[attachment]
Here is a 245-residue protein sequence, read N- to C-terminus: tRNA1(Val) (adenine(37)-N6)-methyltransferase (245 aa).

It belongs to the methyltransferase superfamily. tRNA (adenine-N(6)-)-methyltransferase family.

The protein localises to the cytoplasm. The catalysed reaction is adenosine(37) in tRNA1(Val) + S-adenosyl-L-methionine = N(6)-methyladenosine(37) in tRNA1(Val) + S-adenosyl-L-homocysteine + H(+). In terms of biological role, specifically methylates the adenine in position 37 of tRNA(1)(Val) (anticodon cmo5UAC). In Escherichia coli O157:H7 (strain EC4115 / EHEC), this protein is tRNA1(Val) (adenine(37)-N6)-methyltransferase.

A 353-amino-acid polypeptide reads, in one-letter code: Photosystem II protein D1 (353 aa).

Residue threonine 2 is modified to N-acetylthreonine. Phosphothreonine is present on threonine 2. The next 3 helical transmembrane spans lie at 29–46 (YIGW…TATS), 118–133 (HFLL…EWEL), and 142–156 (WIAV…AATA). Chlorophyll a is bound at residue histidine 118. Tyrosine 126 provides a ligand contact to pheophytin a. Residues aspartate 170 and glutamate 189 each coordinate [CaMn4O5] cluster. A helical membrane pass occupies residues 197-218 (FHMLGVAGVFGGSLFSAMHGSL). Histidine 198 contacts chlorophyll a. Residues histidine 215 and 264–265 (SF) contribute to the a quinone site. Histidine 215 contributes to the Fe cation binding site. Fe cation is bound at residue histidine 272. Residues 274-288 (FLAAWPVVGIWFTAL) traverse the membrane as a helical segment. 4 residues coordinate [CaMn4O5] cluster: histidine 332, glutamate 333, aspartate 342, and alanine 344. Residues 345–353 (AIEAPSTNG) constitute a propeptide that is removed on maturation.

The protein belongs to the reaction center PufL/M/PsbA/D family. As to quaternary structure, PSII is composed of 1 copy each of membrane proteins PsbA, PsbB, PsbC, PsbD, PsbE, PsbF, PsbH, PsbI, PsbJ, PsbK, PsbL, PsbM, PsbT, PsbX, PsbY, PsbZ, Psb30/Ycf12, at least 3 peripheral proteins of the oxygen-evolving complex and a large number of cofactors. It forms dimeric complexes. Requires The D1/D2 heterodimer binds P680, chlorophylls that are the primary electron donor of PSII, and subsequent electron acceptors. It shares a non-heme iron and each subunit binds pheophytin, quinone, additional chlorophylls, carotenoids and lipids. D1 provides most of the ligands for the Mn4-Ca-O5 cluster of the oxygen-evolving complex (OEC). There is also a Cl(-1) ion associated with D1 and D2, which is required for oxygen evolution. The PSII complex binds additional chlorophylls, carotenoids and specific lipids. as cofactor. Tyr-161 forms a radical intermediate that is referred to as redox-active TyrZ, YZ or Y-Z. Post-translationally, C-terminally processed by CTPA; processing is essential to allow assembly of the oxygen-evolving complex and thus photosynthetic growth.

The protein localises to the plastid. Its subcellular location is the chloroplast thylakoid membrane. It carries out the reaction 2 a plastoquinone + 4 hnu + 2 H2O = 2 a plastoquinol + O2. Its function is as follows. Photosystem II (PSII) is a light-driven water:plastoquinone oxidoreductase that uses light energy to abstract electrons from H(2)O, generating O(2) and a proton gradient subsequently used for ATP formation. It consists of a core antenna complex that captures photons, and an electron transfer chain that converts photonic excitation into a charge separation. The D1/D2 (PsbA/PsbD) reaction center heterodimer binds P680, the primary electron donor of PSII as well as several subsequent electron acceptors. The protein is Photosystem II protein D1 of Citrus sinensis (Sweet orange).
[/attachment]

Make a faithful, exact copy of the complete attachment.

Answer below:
Here is a 245-residue protein sequence, read N- to C-terminus: tRNA1(Val) (adenine(37)-N6)-methyltransferase (245 aa).

It belongs to the methyltransferase superfamily. tRNA (adenine-N(6)-)-methyltransferase family.

The protein localises to the cytoplasm. The catalysed reaction is adenosine(37) in tRNA1(Val) + S-adenosyl-L-methionine = N(6)-methyladenosine(37) in tRNA1(Val) + S-adenosyl-L-homocysteine + H(+). In terms of biological role, specifically methylates the adenine in position 37 of tRNA(1)(Val) (anticodon cmo5UAC). In Escherichia coli O157:H7 (strain EC4115 / EHEC), this protein is tRNA1(Val) (adenine(37)-N6)-methyltransferase.

A 353-amino-acid polypeptide reads, in one-letter code: Photosystem II protein D1 (353 aa).

Residue threonine 2 is modified to N-acetylthreonine. Phosphothreonine is present on threonine 2. The next 3 helical transmembrane spans lie at 29–46 (YIGW…TATS), 118–133 (HFLL…EWEL), and 142–156 (WIAV…AATA). Chlorophyll a is bound at residue histidine 118. Tyrosine 126 provides a ligand contact to pheophytin a. Residues aspartate 170 and glutamate 189 each coordinate [CaMn4O5] cluster. A helical membrane pass occupies residues 197-218 (FHMLGVAGVFGGSLFSAMHGSL). Histidine 198 contacts chlorophyll a. Residues histidine 215 and 264–265 (SF) contribute to the a quinone site. Histidine 215 contributes to the Fe cation binding site. Fe cation is bound at residue histidine 272. Residues 274-288 (FLAAWPVVGIWFTAL) traverse the membrane as a helical segment. 4 residues coordinate [CaMn4O5] cluster: histidine 332, glutamate 333, aspartate 342, and alanine 344. Residues 345–353 (AIEAPSTNG) constitute a propeptide that is removed on maturation.

The protein belongs to the reaction center PufL/M/PsbA/D family. As to quaternary structure, PSII is composed of 1 copy each of membrane proteins PsbA, PsbB, PsbC, PsbD, PsbE, PsbF, PsbH, PsbI, PsbJ, PsbK, PsbL, PsbM, PsbT, PsbX, PsbY, PsbZ, Psb30/Ycf12, at least 3 peripheral proteins of the oxygen-evolving complex and a large number of cofactors. It forms dimeric complexes. Requires The D1/D2 heterodimer binds P680, chlorophylls that are the primary electron donor of PSII, and subsequent electron acceptors. It shares a non-heme iron and each subunit binds pheophytin, quinone, additional chlorophylls, carotenoids and lipids. D1 provides most of the ligands for the Mn4-Ca-O5 cluster of the oxygen-evolving complex (OEC). There is also a Cl(-1) ion associated with D1 and D2, which is required for oxygen evolution. The PSII complex binds additional chlorophylls, carotenoids and specific lipids. as cofactor. Tyr-161 forms a radical intermediate that is referred to as redox-active TyrZ, YZ or Y-Z. Post-translationally, C-terminally processed by CTPA; processing is essential to allow assembly of the oxygen-evolving complex and thus photosynthetic growth.

The protein localises to the plastid. Its subcellular location is the chloroplast thylakoid membrane. It carries out the reaction 2 a plastoquinone + 4 hnu + 2 H2O = 2 a plastoquinol + O2. Its function is as follows. Photosystem II (PSII) is a light-driven water:plastoquinone oxidoreductase that uses light energy to abstract electrons from H(2)O, generating O(2) and a proton gradient subsequently used for ATP formation. It consists of a core antenna complex that captures photons, and an electron transfer chain that converts photonic excitation into a charge separation. The D1/D2 (PsbA/PsbD) reaction center heterodimer binds P680, the primary electron donor of PSII as well as several subsequent electron acceptors. The protein is Photosystem II protein D1 of Citrus sinensis (Sweet orange).